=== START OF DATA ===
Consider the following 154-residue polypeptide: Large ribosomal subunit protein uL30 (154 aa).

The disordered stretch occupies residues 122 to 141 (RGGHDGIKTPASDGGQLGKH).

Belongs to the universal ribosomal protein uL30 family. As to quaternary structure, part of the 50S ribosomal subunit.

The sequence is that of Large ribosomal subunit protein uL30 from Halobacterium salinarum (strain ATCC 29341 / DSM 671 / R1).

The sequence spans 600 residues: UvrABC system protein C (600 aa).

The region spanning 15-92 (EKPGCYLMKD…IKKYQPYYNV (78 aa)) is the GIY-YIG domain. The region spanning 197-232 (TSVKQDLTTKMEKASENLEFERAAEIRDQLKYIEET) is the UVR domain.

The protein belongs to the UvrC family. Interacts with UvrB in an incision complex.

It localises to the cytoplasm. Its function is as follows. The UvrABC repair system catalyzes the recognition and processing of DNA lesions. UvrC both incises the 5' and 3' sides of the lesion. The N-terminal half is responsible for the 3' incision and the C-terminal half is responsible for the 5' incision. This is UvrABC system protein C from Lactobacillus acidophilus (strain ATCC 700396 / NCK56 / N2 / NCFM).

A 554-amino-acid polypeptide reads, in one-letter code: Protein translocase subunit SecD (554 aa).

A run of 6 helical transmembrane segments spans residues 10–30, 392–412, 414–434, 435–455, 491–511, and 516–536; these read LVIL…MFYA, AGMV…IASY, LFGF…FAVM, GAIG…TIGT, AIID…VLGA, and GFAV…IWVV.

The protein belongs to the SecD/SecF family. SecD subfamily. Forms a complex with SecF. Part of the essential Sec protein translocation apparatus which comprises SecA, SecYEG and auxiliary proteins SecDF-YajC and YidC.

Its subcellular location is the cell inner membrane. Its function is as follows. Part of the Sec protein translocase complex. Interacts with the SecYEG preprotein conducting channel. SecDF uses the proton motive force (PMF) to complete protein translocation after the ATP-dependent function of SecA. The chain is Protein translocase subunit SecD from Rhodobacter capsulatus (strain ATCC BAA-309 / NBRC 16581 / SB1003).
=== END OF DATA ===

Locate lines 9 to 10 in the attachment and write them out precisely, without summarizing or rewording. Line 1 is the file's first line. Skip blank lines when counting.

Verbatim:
A 554-amino-acid polypeptide reads, in one-letter code: Protein translocase subunit SecD (554 aa).

A run of 6 helical transmembrane segments spans residues 10–30, 392–412, 414–434, 435–455, 491–511, and 516–536; these read LVIL…MFYA, AGMV…IASY, LFGF…FAVM, GAIG…TIGT, AIID…VLGA, and GFAV…IWVV.